will cause you great conflict and pain. A conflict of values is difficult to resolve. If you have a strong commitment to a value that is inconsistent with an organization’s values, it may actually be a personal violation of integrity for you to remain in the organization. The organization also would probably be better off if all those who did not subscribe to its values were to leave. Indeed, any employee who did not behave consistently within the value structure probably would be viewed as creating an integrity breach.

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INTEGRITY—Begin Every Action with a Commitment to Integrity

March 30, 2010

The rash of horrendous scandals that have plagued corporate America in recent times has put a spotlight on the integrity, and lack thereof, among today’s business leadership. Seldom in the history of the twentieth and now in the early twenty-first century has there been a period of time in which corporate travesties of this nature have captured the attention of the American public. The result has been a huge loss of public confidence in corporate leadership. Leaders in corporate America are now ranked near the bottom on evaluations of trust and respect, even lower than politicians.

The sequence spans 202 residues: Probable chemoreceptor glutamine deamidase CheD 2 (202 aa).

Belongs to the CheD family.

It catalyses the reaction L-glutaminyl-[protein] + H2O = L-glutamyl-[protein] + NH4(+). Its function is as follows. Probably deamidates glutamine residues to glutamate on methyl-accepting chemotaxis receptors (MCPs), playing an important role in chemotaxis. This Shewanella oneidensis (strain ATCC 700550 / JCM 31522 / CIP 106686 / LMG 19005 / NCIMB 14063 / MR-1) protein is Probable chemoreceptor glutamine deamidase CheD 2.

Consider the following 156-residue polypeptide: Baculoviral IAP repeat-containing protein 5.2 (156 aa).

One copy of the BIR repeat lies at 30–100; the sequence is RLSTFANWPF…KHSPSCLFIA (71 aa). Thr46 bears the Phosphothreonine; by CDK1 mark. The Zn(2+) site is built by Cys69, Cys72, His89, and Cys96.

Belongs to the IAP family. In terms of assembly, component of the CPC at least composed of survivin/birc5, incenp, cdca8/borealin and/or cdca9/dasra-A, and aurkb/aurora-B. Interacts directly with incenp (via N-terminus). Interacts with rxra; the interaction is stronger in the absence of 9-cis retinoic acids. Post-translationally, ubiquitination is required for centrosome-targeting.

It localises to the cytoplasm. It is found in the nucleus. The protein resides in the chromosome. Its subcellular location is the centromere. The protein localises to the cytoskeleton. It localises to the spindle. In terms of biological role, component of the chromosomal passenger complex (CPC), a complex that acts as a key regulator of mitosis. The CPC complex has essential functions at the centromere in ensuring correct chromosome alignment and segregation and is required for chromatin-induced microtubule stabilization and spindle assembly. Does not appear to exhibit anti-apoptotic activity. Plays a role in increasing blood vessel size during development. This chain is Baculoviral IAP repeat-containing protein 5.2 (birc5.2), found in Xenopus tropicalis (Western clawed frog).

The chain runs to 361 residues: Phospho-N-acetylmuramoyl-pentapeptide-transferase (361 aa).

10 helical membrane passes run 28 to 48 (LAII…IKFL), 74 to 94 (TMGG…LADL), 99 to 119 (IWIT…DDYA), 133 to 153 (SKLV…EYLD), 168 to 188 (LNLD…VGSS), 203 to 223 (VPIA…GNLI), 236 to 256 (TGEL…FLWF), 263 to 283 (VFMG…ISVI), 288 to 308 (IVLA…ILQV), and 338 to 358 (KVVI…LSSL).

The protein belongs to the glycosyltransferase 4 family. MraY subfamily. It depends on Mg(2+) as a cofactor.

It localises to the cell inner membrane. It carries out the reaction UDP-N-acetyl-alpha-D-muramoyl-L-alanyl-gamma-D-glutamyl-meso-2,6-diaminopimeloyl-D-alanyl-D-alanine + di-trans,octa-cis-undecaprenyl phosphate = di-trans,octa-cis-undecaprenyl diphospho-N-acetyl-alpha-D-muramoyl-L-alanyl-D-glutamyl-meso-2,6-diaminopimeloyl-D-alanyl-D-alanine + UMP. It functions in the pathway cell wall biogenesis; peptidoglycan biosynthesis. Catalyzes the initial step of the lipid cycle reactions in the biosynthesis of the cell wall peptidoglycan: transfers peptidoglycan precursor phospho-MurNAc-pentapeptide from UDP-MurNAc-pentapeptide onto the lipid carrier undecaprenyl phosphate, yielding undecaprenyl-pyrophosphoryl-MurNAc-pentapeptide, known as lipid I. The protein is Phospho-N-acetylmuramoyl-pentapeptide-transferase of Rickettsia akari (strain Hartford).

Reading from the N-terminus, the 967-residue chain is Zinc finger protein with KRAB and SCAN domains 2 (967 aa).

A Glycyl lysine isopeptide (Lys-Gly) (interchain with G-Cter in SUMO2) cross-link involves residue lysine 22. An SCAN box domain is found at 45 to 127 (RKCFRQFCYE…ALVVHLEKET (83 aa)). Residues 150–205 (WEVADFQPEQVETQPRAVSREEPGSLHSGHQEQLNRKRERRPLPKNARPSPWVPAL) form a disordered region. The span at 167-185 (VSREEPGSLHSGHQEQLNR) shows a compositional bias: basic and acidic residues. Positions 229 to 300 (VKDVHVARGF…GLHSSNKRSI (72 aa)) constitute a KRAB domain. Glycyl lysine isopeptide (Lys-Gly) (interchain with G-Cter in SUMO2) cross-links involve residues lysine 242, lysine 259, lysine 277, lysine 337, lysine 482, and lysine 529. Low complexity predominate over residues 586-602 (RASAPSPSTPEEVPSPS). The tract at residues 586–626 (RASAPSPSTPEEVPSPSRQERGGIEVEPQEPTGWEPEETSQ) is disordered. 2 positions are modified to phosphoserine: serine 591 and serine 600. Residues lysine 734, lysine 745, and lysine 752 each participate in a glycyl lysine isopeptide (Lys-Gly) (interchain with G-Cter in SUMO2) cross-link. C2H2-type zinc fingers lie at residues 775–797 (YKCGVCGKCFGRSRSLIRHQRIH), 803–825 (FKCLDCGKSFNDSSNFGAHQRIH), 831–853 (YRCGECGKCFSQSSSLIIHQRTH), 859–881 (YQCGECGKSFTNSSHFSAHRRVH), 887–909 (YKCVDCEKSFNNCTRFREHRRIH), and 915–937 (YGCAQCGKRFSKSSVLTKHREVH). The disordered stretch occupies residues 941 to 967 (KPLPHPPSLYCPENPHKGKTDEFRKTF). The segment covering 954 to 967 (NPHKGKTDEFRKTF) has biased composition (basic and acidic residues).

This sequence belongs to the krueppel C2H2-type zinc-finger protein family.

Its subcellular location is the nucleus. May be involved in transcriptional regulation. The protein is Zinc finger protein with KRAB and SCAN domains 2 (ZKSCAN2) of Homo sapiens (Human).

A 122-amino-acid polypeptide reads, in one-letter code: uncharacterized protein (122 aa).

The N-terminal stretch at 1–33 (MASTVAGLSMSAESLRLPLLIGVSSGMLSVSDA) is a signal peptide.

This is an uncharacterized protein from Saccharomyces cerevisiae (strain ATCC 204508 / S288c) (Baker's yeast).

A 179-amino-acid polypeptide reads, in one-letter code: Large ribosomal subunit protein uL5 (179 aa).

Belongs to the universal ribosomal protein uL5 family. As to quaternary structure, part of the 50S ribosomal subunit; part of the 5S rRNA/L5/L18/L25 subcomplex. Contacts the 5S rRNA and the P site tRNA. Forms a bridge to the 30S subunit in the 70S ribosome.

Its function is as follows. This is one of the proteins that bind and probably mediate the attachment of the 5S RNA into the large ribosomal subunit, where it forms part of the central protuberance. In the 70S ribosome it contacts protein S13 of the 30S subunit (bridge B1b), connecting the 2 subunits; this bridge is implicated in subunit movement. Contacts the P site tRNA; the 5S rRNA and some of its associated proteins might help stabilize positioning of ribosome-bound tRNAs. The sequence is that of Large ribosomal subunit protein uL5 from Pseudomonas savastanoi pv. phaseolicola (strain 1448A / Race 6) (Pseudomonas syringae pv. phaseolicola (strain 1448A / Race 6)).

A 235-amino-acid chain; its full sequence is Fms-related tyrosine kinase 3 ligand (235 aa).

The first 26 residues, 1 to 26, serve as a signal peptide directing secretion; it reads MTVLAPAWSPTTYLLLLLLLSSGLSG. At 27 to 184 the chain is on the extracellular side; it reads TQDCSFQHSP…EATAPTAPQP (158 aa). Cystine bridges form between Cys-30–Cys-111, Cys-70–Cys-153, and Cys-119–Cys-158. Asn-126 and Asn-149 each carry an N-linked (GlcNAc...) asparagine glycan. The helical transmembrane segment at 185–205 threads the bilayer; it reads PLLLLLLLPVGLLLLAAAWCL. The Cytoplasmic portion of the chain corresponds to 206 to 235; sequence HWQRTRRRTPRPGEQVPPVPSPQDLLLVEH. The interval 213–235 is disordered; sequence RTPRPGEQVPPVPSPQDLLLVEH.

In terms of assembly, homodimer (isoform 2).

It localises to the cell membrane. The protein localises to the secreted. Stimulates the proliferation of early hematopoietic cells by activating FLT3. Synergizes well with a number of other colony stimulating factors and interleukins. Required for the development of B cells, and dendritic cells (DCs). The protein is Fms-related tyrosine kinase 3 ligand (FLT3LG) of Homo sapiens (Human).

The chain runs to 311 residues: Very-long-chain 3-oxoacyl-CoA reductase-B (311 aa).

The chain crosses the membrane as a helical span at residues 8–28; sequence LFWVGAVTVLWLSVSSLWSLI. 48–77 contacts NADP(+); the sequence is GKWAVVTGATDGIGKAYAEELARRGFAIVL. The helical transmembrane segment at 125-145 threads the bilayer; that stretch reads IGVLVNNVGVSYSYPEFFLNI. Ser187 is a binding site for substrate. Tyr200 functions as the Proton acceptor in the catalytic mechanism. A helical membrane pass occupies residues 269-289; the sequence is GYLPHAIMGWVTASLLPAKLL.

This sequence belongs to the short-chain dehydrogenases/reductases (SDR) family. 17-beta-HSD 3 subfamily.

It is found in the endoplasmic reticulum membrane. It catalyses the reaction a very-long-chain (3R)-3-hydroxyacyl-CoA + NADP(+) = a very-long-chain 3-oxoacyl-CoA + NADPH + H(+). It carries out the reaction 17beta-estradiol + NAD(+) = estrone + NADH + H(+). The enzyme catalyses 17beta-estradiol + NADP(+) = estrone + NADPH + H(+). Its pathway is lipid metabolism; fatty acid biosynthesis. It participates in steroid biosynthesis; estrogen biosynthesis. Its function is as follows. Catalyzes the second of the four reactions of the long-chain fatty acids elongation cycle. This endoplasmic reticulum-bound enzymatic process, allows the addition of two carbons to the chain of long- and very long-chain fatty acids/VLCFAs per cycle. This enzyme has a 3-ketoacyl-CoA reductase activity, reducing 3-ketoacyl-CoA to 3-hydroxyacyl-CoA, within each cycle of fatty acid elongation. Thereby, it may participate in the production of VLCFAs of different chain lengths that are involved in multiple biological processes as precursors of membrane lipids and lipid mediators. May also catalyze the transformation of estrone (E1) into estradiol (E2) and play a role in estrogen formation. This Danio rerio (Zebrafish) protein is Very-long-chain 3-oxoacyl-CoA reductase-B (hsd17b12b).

This situation has created severe angst in corporate boardrooms and has incited a strong determination to regain the trust that American consumers once had. Many in corporate America protest that the current public opinion resulted from just a handful of corporate leaders who made serious missteps and that the rest of the leadership community has been unfairly tainted by those mistakes. Indeed, only a small number of leaders have been accused, indicted, and convicted of corporate malfeasance; however, that does not disprove the view that the leadership of America’s business community cannot be trusted. A large segment of our society has concluded that the typical corporate leader follows the Gordon Gekko philosophy of “greed is good.”